Nvme block-devices support?

I’m trying to make a snap of nvme-cli, but it’s not quite working and I don’t understand why.

My snap uses block-devices interface, but I cannot access the block device using nvme-cli, as I keep getting EPERM. Specifically, I am running this command:

sudo nvme-cli id-ctrl /dev/nvme0n1

which tries to do this:

openat(AT_FDCWD, "/dev/nvme0n1", O_RDONLY) = -1 EPERM (Operation not permitted)

which is odd to me because if I get the major/minor for that device, it is a block device and the devices cgroup even says it should be in there:

$ udevadm info --query property --name /dev/nvme0n1
... other things
$ sudo cat /sys/fs/cgroup/devices/snap.nvme-cli.nvme-cli/devices.list | grep 259:5
c 259:5 rwm

I confirmed that I have block-devices connected:

$ snap connections nvme-cli 
Interface         Plug                       Slot               Notes
block-devices     nvme-cli:block-devices     :block-devices     manual
hardware-observe  nvme-cli:hardware-observe  :hardware-observe  manual
home              nvme-cli:home              :home              -
network-control   nvme-cli:network-control   -                  -
system-observe    nvme-cli:system-observe    :system-observe    manual

I will note that the AppArmor rule for block-devices for nvme specifically doesn’t support the multipath path like I have nvme0n1 and instead only seems to support nvme0 for example, but even when I add that path to AppArmor it still fails the same way and also I don’t see any denials from AppArmor which leads me to believe it is the devices cgroup denying access.

Finally, as an aside, is the block-devices interface a good place to add support for the nvme0 devices directly? I assume so because the AppArmor policy was written to support this, but the /dev/nvme0 device on my focal system doesn’t show up as a block subsystem device, it shows up as a nvme subsystem device:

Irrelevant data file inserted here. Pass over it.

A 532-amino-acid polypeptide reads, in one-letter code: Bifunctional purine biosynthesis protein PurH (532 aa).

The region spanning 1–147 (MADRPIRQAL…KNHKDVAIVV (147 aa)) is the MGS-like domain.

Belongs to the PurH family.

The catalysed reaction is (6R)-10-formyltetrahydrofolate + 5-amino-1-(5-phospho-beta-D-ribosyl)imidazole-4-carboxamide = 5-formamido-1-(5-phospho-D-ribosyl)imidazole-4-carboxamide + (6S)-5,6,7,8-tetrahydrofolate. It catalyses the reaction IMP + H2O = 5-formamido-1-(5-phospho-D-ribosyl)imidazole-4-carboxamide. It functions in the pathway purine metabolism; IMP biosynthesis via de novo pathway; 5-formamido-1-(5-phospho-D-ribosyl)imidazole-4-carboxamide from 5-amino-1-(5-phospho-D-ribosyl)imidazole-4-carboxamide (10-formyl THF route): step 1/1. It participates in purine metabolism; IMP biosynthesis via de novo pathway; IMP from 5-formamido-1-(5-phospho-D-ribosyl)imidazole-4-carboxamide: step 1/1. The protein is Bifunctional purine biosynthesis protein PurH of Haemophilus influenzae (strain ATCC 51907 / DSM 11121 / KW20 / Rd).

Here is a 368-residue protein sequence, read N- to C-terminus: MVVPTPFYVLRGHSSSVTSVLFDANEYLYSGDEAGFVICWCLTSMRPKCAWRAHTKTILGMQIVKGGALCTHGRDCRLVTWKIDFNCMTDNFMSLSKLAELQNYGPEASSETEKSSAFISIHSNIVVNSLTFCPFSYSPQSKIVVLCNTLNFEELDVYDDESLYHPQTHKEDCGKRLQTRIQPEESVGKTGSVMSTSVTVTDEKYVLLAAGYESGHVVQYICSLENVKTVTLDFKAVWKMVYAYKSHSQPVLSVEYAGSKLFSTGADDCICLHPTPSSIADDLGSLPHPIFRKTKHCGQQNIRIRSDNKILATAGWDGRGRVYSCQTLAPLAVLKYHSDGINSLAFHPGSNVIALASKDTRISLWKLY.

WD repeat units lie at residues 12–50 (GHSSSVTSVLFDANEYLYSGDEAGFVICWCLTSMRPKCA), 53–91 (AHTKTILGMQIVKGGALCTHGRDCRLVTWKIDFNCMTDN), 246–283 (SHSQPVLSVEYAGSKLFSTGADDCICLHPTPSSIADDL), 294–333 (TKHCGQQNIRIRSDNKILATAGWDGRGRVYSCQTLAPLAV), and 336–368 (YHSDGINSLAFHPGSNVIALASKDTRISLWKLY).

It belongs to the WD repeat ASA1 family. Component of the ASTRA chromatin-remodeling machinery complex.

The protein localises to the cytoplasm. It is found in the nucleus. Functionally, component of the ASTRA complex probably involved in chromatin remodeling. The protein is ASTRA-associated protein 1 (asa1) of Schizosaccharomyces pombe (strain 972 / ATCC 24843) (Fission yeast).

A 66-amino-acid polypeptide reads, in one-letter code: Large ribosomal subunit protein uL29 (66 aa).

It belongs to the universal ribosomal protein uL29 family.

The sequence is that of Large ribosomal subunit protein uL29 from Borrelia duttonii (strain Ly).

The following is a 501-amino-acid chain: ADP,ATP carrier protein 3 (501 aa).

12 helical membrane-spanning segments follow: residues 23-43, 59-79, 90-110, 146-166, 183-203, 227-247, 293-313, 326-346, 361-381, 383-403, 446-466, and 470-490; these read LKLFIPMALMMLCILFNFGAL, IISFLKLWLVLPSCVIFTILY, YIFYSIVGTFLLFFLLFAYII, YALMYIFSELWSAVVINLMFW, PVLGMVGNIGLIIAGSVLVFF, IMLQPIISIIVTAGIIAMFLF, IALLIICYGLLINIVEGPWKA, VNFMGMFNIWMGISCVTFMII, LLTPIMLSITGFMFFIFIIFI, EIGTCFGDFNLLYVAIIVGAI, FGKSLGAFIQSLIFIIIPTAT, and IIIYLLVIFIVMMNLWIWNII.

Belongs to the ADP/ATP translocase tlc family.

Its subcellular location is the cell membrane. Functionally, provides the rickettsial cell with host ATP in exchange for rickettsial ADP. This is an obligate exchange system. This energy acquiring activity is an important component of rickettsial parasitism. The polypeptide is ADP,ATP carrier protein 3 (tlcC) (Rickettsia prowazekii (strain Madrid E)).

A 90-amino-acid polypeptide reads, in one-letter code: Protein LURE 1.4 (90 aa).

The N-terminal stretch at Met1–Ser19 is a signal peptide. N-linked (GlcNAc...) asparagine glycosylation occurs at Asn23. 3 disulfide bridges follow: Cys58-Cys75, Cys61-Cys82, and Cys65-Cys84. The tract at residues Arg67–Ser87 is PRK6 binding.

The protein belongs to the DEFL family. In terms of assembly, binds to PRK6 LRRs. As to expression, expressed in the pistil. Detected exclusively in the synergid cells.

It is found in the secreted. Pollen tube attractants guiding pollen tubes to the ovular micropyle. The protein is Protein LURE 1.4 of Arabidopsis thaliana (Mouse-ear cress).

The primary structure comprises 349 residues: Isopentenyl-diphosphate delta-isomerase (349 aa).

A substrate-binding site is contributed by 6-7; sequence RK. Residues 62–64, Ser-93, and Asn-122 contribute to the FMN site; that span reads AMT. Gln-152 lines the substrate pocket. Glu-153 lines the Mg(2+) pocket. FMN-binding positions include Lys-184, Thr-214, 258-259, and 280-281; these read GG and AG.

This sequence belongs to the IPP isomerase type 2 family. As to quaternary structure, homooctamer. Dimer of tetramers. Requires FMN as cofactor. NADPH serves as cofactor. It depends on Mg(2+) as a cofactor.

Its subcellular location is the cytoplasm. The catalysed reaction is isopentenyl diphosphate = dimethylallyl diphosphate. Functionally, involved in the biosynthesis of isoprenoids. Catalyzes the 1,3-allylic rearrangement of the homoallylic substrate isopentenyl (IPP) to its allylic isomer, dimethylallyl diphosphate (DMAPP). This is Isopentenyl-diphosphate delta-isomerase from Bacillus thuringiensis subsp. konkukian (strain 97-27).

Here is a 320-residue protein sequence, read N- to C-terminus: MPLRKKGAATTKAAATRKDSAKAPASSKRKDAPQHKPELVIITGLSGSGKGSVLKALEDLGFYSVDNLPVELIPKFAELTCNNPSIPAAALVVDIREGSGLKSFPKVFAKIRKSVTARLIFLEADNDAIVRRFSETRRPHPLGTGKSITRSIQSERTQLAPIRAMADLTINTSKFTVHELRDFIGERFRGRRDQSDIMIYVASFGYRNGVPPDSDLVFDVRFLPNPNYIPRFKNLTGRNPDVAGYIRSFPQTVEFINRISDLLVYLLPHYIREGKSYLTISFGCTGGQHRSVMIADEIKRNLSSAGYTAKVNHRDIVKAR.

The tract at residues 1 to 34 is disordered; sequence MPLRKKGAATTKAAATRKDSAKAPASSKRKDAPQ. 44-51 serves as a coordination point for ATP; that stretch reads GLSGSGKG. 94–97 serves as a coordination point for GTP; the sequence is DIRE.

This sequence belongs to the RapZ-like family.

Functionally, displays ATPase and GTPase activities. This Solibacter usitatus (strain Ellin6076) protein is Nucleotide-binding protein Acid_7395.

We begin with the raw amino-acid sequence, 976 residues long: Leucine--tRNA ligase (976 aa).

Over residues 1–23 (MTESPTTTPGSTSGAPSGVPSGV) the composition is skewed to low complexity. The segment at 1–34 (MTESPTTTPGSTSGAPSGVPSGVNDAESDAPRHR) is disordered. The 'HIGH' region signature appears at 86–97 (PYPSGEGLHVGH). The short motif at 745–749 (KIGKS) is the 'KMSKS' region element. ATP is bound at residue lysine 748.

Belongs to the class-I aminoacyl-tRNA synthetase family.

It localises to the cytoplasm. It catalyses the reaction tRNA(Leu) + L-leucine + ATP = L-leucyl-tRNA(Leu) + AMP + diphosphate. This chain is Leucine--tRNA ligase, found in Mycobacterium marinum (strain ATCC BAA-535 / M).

$ udevadm info --query property --name /dev/nvme0
... other things

Ping @jdstrand when you have some time.

P.S. as an aside, in case anyone goes looking, here is some relevant code in the linux kernel for where the format of /dev/nvme0 vs /dev/nvme0n1 comes from, they are the same device just with two different “handles” AFAICT.

Since I already wrote this code locally in snapd I just proposed it anyways and marked it blocked until we can sort out why this isn’t working with /dev/nvme0n1 paths. Note that with the above PR, I can use nvme-cli id-ctrl /dev/nvme0, since I added the SUBSYSTEM=="nvme" udev rule there too.

The short answer is that there is a bug in snap-device-helper that adds the device with c 259:0 rwm rather than b 259:0 rwm and the fix is to change this:

if [ "${DEVPATH#*/block/}" != "$DEVPATH" ]; then

to be:

if [ "${DEVPATH#*/block/}" != "$DEVPATH" ]; then
elif [ "${DEVPATH#*/nvme/}" != "$DEVPATH" ]; then


I’m going to detail my process in case the techniques are useful to others since working with the device cgroup is not always intuitive. Thankfully, I had a device with an nvme drive which made things straightforward.

I created a small test snap called ‘test-nvme’, had it plugs block-devices then installed and connected the interface. I installed the nvme-cli deb on my system, ran ldd /usr/sbin/nvme, saw that it only linked to glibc, so I just copied it into SNAP_COMMON of test-nvme and confirmed the bug with:

$ sudo /usr/sbin/nvme list # unconfined, deb binary works
Node ...
$ sudo cp /usr/sbin/nvme /var/snap/test-nvme/common/
$ sudo snap run test-nvme.sh -c '$SNAP_COMMON/nvme list'
Failed to open /dev/nvme0n1: Operation not permitted

Nothing in the logs, so strace’d with:

$ sudo snap run --strace="-o ./trace" test-nvme.sh -c '$SNAP_COMMON/nvme list'
$ cat ./trace
411687 stat("/dev/nvme0n1p3", {st_mode=S_IFBLK|0660, st_rdev=makedev(0x103, 0x3), ...}) = 0
411687 stat("/dev/nvme0n1p2", {st_mode=S_IFBLK|0660, st_rdev=makedev(0x103, 0x2), ...}) = 0